But in addition to the fact that saying “yes” is much easier for harassed working mothers, for many years now parental discipline has been officially frowned upon as harmful to children’s mental health. In fact, one mother who did say no had her son taken into care by social services because she refused to buy him an ice cream and would not let him get his hair cut “in the way that he liked”’, thus she had failed to meet her son’s “emotional needs”.
That case is no doubt the tip of a very large iceberg which remains invisible because of draconian secrecy laws – all in the child’s “best interests”, of course, but a convenience denied to parents. And although the government might be hoping to signal that they care for children more than parents do, the manifest failings of our ever-burgeoning “care” system would suggest otherwise.
However, the proposal for more school exercise included in the Government’s plan is a positive one. The obsession with health and safety may have something to do with children's lack of exercise, when schools confiscate conkers in the autumn, and in summer weather insist on sun hats and sun protection, helmets, knee and elbow pads, and high-vis jackets. By the time they have ticked all the health and safety boxes there is little time left for actual exercise.
Parents also have responsibility in this area although, once again, children using iPads and going to school by car are signs of greater prosperity. However, time-poor mothers having to drop children off at school on the way to work rather than going on foot threatens to disturb the peacefully ruminating sacred cows of left-wing feminism and seldom receives a mention. And thanks to the rising levels of crime under this government, it would be foolhardy to allow them to take themselves to school.
Obesity is a health problem, and it is even argued that it has become “the new smoking”, with nearly 10 percent of the health service budget devoted to treating diabetes, most of which is caused by excess weight.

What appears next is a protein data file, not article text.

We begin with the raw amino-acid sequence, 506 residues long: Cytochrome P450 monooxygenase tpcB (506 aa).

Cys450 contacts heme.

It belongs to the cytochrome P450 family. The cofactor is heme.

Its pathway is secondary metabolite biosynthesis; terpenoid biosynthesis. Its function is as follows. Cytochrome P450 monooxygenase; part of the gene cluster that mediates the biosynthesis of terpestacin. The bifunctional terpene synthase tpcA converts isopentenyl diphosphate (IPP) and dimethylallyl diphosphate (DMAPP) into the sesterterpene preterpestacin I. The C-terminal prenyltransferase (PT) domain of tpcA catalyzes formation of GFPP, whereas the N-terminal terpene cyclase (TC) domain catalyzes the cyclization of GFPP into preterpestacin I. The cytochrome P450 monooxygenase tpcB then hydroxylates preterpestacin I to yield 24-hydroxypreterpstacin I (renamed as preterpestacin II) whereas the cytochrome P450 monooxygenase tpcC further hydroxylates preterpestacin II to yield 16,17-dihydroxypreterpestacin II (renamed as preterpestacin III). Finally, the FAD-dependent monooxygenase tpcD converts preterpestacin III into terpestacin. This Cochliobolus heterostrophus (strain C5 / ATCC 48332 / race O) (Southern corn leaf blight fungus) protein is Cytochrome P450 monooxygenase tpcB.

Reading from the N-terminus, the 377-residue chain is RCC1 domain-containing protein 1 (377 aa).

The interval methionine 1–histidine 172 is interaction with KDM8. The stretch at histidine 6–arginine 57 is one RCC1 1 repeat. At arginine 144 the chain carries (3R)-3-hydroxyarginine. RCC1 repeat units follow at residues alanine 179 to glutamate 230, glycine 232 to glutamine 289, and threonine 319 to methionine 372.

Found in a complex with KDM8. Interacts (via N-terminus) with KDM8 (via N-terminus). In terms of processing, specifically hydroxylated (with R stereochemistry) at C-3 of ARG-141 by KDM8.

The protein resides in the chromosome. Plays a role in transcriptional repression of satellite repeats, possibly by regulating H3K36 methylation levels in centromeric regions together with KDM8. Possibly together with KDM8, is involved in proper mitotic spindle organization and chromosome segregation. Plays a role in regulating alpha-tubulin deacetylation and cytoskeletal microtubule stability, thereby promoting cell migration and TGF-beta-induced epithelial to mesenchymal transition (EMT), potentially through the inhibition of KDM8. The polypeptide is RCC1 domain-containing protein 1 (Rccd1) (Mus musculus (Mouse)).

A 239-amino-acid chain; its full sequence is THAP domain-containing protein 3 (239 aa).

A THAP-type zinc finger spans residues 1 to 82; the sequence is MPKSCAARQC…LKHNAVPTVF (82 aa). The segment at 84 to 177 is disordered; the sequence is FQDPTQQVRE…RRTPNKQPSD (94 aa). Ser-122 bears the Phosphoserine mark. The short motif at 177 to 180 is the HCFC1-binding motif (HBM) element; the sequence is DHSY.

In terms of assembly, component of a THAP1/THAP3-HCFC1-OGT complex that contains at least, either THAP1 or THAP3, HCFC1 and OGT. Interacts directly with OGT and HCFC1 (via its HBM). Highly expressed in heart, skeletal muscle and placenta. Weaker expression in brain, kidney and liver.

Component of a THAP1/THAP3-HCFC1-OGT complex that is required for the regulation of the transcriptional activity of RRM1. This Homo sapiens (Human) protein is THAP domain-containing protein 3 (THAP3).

No good parent would deny that they make mistakes in bringing up their children. But when governments make mistakes they tend to be on so immense a scale that they cannot afford to admit them. The amount of compensation that might be claimed by people who watched public information films in the 1950s telling them that sugar was a good cheap source of energy would be too much of a financial burden for even the most health-conscious government -- although it would be borne by the same taxpayers damaged by excess sugar consumption.
Most parents have good intentions and when they have erred they eat humble pie and say “sorry”. But the good intentions of governments are dangerous; in fact, they guarantee that when they have erred, they don’t ever have to say “sorry”.
Ann Farmer lives in the UK. She is the author of By Their Fruits: Eugenics, Population Control, and the Abortion Campaign (CUAP, 2008); The Language of Life: Christians Facing the Abortion Challenge (St Pauls, 1995), and Prophets & Priests: the Hidden Face of the Birth Control Movement (St Austin Press, 2002).